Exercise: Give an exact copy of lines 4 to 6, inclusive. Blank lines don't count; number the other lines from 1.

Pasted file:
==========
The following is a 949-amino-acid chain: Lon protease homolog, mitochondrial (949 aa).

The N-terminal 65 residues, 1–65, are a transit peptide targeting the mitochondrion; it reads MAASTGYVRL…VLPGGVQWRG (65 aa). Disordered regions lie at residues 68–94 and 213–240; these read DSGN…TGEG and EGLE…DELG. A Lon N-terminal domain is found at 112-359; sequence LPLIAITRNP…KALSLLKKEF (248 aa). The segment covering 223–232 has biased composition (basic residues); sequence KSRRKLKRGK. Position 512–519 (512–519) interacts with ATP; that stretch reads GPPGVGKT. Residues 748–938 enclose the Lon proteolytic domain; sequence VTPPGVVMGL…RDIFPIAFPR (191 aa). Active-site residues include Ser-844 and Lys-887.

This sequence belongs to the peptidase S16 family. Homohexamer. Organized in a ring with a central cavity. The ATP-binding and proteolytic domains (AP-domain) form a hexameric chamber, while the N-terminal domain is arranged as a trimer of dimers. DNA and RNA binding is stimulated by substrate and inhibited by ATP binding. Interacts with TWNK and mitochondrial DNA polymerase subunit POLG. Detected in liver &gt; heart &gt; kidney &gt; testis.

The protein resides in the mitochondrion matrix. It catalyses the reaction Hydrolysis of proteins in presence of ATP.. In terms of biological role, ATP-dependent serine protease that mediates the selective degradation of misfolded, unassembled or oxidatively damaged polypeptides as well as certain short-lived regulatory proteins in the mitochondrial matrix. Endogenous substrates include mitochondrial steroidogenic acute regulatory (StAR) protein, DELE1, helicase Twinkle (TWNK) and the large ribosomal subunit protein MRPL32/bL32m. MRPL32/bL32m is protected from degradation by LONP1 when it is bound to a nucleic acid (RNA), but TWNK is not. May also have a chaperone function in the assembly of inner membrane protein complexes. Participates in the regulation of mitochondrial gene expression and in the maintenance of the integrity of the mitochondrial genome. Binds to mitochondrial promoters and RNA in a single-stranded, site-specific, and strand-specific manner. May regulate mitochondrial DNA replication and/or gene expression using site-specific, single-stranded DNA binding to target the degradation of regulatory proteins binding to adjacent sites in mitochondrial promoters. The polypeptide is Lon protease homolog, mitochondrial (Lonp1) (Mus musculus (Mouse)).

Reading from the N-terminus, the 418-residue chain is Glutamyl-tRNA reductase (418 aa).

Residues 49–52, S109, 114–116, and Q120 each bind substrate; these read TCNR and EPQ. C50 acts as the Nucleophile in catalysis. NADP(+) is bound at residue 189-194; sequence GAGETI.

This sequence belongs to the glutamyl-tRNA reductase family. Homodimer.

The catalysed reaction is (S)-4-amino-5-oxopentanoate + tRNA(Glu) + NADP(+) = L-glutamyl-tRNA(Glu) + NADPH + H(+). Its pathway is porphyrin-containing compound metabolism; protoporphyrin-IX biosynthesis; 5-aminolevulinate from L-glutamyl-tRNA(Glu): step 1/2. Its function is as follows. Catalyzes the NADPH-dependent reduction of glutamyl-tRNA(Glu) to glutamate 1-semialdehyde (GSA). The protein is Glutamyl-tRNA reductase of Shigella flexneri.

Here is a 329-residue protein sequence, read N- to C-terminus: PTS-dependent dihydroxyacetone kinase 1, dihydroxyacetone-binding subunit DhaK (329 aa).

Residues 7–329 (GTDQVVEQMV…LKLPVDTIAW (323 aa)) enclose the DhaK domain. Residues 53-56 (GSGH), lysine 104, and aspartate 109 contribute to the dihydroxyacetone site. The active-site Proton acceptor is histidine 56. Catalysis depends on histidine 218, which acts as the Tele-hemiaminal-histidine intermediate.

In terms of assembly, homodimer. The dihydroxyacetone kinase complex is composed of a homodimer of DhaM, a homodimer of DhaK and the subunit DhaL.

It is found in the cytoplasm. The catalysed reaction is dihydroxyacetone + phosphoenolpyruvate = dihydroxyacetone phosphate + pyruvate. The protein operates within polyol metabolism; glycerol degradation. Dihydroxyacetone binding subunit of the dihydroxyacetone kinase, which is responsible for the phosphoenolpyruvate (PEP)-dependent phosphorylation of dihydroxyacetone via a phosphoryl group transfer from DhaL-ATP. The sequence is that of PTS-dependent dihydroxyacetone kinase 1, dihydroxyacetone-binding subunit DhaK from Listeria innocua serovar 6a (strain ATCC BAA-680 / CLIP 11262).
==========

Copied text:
The protein resides in the mitochondrion matrix. It catalyses the reaction Hydrolysis of proteins in presence of ATP.. In terms of biological role, ATP-dependent serine protease that mediates the selective degradation of misfolded, unassembled or oxidatively damaged polypeptides as well as certain short-lived regulatory proteins in the mitochondrial matrix. Endogenous substrates include mitochondrial steroidogenic acute regulatory (StAR) protein, DELE1, helicase Twinkle (TWNK) and the large ribosomal subunit protein MRPL32/bL32m. MRPL32/bL32m is protected from degradation by LONP1 when it is bound to a nucleic acid (RNA), but TWNK is not. May also have a chaperone function in the assembly of inner membrane protein complexes. Participates in the regulation of mitochondrial gene expression and in the maintenance of the integrity of the mitochondrial genome. Binds to mitochondrial promoters and RNA in a single-stranded, site-specific, and strand-specific manner. May regulate mitochondrial DNA replication and/or gene expression using site-specific, single-stranded DNA binding to target the degradation of regulatory proteins binding to adjacent sites in mitochondrial promoters. The polypeptide is Lon protease homolog, mitochondrial (Lonp1) (Mus musculus (Mouse)).

Reading from the N-terminus, the 418-residue chain is Glutamyl-tRNA reductase (418 aa).

Residues 49–52, S109, 114–116, and Q120 each bind substrate; these read TCNR and EPQ. C50 acts as the Nucleophile in catalysis. NADP(+) is bound at residue 189-194; sequence GAGETI.